2

I was drawing a square function using pgfplots. So I defined the period \T, the number of periods \nbT, the max value \E. I can use those variables in my axis preamble except in xtick, how is it?

My code:

\documentclass{article}
\usepackage{pgfplots}
\pgfplotsset{compat=1.14}

\begin{document}

\def\E{5} %valeur max à définir
\def\T{2} %période à définir
\def\quartT{0.5} % quart de période à définir pour écrire l'abscisse littérale T/4 car les opérations semblent interdites dans extra x tick ou xstick d'ailleurs
\def\nbT{4} %nombre de période à définir

\begin{tikzpicture}

\begin{axis} [
scale=2,
title={Tension $u(t)$},
xlabel={$t$}, ylabel={$u(t)$}, xmin=0, xmax=(\T*\nbT)*1.09, ymin=-1.19*\E, ymax=1.19*\E,
width=190pt,axis x line=middle, axis y line=middle,
extra x ticks={\quartT},
extra x tick labels={$\frac{T}{4}$},
extra y ticks={-\E,0,\E},
extra y tick labels={$-E$,$0$,$E$},
]
\pgfplotsinvokeforeach{0,1,...,\nbT} {                     % boucle de tracé des barres horizontales
    \draw [blue, thick] (#1*\T,\E) -- (#1*\T+\T/2,\E) ; 
        \draw [blue, thick] (#1*\T+\T/2,-\E) -- (#1*\T+\T,-\E) ;
    } ;

\pgfplotsinvokeforeach{0,1,...,\nbT} {                     %boucle de tracé des barres verticales
    \draw [blue, thick] (#1*\T,-\E) -- (#1*\T,\E) ;
        \draw [blue, thick] (#1*\T+\T/2,-\E) -- (#1*\T+\T/2,\E) ;
    } ;

\end{axis}

\end{tikzpicture}

\end{document}
9
  • I Am new here, sorry to see how my code uploaded.... Nov 24 '17 at 17:27
  • Select the code and hit Ctrl + K, or click the button marked {} above the text field, then it will be marked up properly. Nov 24 '17 at 17:29
  • 2
    I don't quite understand what you're asking about though, what exactly do you want to change about your diagram? Nov 24 '17 at 17:33
  • hi, thx for your help. I would like to be able to define "extra x ticks" with a calculated variable like 0.25*\T instead of having to declare an additional variable \quartT. It is weird beacause I can use calculated variables everywhere in my axis preambule but there...I guess this is how it works. Anyway. By the way, I found a better solution using the floor function: Nov 25 '17 at 18:30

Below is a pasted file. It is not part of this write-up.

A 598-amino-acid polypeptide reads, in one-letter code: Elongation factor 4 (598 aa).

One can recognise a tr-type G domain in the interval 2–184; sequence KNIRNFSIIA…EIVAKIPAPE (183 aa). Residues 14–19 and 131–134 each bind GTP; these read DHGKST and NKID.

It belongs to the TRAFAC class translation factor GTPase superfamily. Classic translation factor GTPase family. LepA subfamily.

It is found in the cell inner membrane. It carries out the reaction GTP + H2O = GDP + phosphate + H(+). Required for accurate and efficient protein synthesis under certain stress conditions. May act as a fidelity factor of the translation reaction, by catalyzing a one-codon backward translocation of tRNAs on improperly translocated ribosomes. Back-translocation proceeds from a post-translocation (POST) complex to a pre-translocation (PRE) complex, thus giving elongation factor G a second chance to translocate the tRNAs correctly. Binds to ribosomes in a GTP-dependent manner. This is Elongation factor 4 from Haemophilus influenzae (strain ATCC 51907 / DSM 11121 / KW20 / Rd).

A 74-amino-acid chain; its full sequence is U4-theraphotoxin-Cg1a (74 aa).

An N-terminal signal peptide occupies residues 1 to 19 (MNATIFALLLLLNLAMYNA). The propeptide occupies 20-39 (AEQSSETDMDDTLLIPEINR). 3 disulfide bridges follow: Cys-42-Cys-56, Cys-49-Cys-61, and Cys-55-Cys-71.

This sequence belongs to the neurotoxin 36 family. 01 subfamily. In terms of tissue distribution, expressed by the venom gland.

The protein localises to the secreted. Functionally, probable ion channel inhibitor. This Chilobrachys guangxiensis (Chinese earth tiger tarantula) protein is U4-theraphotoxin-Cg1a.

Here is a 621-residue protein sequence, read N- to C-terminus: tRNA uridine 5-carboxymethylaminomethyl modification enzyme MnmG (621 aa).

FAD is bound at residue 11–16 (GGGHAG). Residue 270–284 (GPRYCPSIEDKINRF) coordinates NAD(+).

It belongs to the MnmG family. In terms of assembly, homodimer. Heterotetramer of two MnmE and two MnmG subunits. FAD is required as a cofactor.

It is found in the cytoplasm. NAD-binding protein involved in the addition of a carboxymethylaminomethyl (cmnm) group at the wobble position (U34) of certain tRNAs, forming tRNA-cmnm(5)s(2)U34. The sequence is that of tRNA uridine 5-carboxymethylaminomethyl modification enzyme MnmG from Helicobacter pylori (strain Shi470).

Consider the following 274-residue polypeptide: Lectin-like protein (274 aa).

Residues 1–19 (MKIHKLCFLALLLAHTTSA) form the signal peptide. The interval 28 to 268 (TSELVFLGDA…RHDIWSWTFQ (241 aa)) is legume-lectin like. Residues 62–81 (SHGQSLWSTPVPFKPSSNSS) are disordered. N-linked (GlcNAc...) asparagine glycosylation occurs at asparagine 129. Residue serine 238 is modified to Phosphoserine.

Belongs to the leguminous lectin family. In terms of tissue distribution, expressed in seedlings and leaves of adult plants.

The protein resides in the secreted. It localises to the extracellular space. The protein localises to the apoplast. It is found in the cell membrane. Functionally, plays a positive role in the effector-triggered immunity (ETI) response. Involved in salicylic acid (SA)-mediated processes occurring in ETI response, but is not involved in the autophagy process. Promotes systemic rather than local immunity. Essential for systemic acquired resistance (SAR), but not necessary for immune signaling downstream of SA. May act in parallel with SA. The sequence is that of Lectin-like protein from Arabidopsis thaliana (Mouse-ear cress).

• \addplot[ blue, %thick, domain=0:\T*\nbT, samples=1000*\T, ] {-2*\E*(floor(1-sin(360*x/\T))-0.5) }; Nov 25 '17 at 18:40
1

You can use \pgfmathsetmacro{\<macroname>}{<calculation>} to save the result of a calculation to a macro. Hence, you can use \pgfmathsetmacro\quartT{\T/4} to define \quartT.

While your alternative method to making the plot itself works, it's not very efficient. It takes noticeably longer time to generate the PDF when you use 1000 samples. Another approach might be to plot a similar expression but with samples only at every half period (starting at -T/4), with the plot type const plot mark mid. A const plot draws horizontal and vertical lines between the plot points, making it useful here.

Because of the choice of samples, there is no need for the floor function and various other numbers, the much simpler \E*(sin(360/\T*x)) is sufficient.

output of code

\documentclass{article}
\usepackage{pgfplots}
\pgfplotsset{compat=1.14}

\begin{document}
\newcommand\E{5} %valeur max à définir
\newcommand\T{2} %période à définir
\pgfmathsetmacro\quartT{\T/4} % quart de période à définir pour écrire l'abscisse littérale T/4 car les opérations semblent interdites dans extra x tick ou xstick d'ailleurs
\newcommand\nbT{4} %nombre de période à définir

\begin{tikzpicture}

\begin{axis} [
scale=2,
title={Tension $u(t)$},
xlabel={$t$}, ylabel={$u(t)$},
xmin=0, xmax=(\T*\nbT)*1.09, ymin=-1.19*\E, ymax=1.19*\E,
width=190pt,axis x line=middle, axis y line=middle,
extra x ticks={\quartT},
extra x tick labels={$\frac{T}{4}$},
extra y ticks={-\E,0,\E},
extra y tick labels={$-E$,$0$,$E$},
]

\addplot [blue, thick, samples at={-\quartT,\quartT,...,\T*\nbT}, const plot mark mid] {\E*(sin(360/\T*x))};

\end{axis}
\end{tikzpicture}
\end{document}
2
  • thx, clever indeed, this const plot option i didn't know about may be usefull in the future. Nov 26 '17 at 2:42
  • @JeanLallemand I updated my answer, the plotted expression could be simplified a lot. Nov 26 '17 at 9:22

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